Barnett Formula — Question (10 Feb 2015)

Lord Elystan-Morgan: Does the Minister accept that the solemn undertaking given by the Prime Minister on Welsh devolution—that Wales should be at the very heart of devolution—means that as regards the Barnett formula, Wales should be on a par with Scotland in relation to that subvention?

Counter-Terrorism and Security Bill — Third Reading (9 Feb 2015)

Lord Elystan-Morgan: My Lords, as one who pecked away as rather a nuisance in relation to Section 202 of the Education Reform Act 1988, I give special thanks to the Minister for his courtesy and understanding in this matter. There might well have been a technical argument that the wording of Section 43 of the 1986 Act already covered the point, because it refers to employees in the context of freedom of speech,...

Counter-Terrorism and Security Bill — Report (2nd Day) (4 Feb 2015)

Lord Elystan-Morgan: There is no specific reference, of course, in the new clause, Clause 29, to Section 202 of the 1988 Act. The Minister is, no doubt, well aware that the Joint Committee’s report speaks of the necessity for a specific reference to Section 43 and Section 202 in the very same breath. In other words, my submission is that one is the obverse of the other. Section 43 of the 1986 Act guarantees...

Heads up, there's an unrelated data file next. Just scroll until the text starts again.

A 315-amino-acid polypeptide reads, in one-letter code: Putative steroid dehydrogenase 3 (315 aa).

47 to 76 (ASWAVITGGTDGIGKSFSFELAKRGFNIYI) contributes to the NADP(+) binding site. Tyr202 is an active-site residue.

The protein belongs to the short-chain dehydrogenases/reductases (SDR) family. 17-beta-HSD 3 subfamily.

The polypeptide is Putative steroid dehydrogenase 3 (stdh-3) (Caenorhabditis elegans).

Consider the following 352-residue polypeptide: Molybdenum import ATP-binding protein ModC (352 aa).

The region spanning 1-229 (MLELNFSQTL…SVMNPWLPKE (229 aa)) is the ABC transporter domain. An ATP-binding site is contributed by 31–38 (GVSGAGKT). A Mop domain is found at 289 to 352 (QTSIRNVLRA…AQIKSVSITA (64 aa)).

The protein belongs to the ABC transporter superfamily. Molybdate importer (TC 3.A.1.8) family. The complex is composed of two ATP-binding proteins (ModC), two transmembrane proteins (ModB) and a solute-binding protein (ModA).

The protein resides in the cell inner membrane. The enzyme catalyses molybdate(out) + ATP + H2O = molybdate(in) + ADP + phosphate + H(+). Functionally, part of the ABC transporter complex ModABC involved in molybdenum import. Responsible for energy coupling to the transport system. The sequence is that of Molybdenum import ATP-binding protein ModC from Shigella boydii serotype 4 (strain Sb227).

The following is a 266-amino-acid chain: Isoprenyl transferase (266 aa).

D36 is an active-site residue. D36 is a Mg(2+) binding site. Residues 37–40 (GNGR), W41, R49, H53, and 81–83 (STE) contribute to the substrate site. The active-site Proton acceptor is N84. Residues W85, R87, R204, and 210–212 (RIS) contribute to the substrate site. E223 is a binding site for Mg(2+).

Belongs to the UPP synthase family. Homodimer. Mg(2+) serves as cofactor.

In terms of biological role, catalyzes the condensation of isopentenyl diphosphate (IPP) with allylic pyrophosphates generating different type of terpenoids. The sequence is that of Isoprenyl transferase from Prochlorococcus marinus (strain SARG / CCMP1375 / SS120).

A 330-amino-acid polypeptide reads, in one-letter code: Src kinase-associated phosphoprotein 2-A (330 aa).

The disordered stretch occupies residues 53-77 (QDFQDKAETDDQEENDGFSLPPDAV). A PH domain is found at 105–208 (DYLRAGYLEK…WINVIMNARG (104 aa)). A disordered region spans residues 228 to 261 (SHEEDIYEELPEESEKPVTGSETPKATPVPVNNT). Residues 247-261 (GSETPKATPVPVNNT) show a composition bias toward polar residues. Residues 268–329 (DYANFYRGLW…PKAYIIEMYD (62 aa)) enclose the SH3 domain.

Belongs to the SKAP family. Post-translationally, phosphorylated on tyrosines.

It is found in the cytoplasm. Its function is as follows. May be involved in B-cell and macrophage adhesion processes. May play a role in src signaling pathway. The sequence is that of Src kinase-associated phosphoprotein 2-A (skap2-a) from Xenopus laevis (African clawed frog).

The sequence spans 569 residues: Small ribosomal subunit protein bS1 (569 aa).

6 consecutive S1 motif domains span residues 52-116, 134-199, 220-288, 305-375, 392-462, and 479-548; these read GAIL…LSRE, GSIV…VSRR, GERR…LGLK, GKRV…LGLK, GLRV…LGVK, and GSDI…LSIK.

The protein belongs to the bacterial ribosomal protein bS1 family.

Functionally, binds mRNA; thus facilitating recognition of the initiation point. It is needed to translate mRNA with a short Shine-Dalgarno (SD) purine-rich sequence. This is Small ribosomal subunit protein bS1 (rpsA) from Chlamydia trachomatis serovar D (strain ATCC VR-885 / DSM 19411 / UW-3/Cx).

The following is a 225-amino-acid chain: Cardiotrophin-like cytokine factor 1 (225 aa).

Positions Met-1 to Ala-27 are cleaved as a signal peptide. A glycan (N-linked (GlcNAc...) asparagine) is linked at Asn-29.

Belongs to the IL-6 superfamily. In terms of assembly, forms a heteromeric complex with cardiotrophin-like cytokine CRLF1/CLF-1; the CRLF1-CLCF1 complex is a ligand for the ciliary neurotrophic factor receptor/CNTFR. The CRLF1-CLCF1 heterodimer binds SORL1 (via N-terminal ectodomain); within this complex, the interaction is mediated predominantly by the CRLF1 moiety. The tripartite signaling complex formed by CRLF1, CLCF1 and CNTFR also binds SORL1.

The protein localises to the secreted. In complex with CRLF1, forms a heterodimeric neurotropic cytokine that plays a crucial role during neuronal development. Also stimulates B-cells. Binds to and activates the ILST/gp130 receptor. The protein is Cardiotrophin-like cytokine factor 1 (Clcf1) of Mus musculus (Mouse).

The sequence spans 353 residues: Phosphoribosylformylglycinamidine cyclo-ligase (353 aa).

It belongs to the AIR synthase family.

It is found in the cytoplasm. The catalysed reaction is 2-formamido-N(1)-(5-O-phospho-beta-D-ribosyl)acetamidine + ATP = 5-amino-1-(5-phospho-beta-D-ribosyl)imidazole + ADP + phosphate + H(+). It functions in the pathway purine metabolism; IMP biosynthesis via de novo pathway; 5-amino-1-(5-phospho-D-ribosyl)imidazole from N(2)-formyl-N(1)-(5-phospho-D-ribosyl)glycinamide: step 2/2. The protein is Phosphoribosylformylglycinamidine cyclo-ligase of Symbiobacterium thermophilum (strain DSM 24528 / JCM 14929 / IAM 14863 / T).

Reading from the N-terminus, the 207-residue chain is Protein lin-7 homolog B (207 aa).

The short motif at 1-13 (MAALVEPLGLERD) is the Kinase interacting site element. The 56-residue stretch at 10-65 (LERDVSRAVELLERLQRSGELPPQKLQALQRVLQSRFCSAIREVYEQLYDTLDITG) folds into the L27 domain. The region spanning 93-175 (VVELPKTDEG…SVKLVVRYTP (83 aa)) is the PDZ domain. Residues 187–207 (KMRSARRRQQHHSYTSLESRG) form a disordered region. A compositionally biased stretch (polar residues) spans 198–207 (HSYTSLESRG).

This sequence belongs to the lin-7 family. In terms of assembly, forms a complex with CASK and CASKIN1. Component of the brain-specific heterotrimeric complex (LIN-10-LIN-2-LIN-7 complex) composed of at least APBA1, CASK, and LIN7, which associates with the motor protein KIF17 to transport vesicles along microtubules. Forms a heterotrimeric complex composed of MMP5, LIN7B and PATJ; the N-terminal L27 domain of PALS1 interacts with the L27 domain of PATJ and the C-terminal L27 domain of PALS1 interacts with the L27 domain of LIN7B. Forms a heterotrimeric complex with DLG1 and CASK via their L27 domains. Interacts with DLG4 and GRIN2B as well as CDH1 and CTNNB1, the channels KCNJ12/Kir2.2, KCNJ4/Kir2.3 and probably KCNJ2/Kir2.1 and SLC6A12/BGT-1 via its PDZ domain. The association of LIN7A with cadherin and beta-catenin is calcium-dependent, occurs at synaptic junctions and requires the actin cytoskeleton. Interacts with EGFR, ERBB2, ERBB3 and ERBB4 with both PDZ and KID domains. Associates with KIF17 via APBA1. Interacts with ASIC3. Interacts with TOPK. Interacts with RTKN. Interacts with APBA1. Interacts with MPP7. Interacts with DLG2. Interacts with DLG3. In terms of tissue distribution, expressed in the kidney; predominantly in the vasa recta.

Counter-Terrorism and Security Bill — Report (2nd Day) (4 Feb 2015)

Lord Elystan-Morgan: My Lords, there is no doubt that freedom of speech and universities is utterly essential. Without it, there can be no concept of a real university. Freedom of speech is of course a basic human right, but in a university it is the very bedrock on which its concept is founded. A week ago, in Committee, the noble and learned Lord, Lord Scott, reminded us that if a university loses freedom of...